Vision Vancouver’s Constance Barnes is confident she can run in a provincial election campaign while working full time and meeting her responsibilities as a park board commissioner.
Barnes announced Sunday she’s stepping down as chair of the park board while seeking the NDP nomination for the riding of Vancouver-False Creek. Barnes made the announcement on the seawall near the Plaza of Nations in False Creek Sunday afternoon. She plans to keep her seat on the park board while seeking the nomination.
Barnes told the Courier she’s proven she can handle her board duties while in the middle of campaigning.
“I worked full time and sat as a commissioner while I ran for re-election in the  municipal election,” said Barnes. “So I know I can do it.”
Following her announcement, Barnes faced journalists who were quick to ask whether she’s concerned with any fallout from pleading guilty to drunk driving and dangerous driving in 2009.
“Bring it on,” said Barnes, who added she’s been sober three years this month. “My dad always said, ‘When the ‘S’ hits the fan, look it in the face and deal with it.’ I’ve had a whole lifestyle change. I have a great support systems in place.”
Her father is the late Emery Barnes, one of the first black politicians to be elected to the B.C. Legislature, while her mother is Laverne Barnes, one of Canada’s first female sports commentators.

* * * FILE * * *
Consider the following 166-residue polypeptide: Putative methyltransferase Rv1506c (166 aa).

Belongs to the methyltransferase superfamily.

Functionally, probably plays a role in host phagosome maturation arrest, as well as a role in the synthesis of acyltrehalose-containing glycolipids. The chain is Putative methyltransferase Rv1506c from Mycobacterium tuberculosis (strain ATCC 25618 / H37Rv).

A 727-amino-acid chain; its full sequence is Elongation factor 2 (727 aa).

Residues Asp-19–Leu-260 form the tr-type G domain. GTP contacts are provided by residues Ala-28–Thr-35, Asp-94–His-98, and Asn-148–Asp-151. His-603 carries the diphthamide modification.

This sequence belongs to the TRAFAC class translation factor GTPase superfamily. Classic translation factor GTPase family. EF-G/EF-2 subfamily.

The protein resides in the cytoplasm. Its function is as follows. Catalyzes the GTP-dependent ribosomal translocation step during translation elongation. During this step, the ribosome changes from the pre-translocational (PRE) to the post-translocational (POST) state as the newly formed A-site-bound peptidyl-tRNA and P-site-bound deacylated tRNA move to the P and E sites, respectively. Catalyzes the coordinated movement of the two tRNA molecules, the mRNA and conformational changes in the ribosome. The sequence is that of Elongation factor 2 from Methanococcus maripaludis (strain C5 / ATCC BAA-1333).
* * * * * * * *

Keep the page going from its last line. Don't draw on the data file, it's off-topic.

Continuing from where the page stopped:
Barnes’ concerns with the riding are a lack of child care, green space and schools, as well as the looming closure of the Kitsilano Coast Guard station. In 2009, the electoral riding of Vancouver-Burrard was split in two to include Vancouver-West End and Vancouver-False Creek, which includes most of downtown plus the area south of False Creek up to West Second, Sixth and Fourth avenues in Kits.
NPA park board commissioner Melissa De Genova doubts Barnes can be effective on the park board while campaigning for a seat with the NDP. She also questions whether Barnes should have run in the last municipal election.
“A seat on the Vancouver park board should not simply be a stepping stone for seeking higher office,” De Genova told the Courier in an email. “It is clear Ms. Barnes has had a desire to run provincially for some time and she should have made that decision before she decided to add her name to Vision’s 2011 park board slate.”
De Genova said if Barnes wins the riding in the 2013 provincial election, she’ll then be forced to resign her seat. Barnes told the Courier she has no intention of resigning and would work both jobs, so long as the city approves.
“This will trigger a costly by-election that will be on the backs of taxpayers,” said De Genova. “And use funds that otherwise should be spent on our parks, not on Constance Barnes’ career ambitions.”
In 2005, then-COPE city councillor Tim Stevenson did not resign his seat while campaigning in that year’s provincial election as an NDP candidate. He lost the election.
Former COPE park board commissioner Loretta Woodcock, who acted as opposition to Barnes during her last term on the board, said Barnes is making the right move and spoke in her favour at the announcement.
“Constance has a wide-open mind and a big heart,” Woodcock told the crowd gathered at False Creek Sunday.
No date for a nomination meeting has been set. No other candidates have made announcements, but Neil Monckton, president of the NDP constituency association for the Vancouver False Creek riding and a former COPE organizer, said he is considering a run.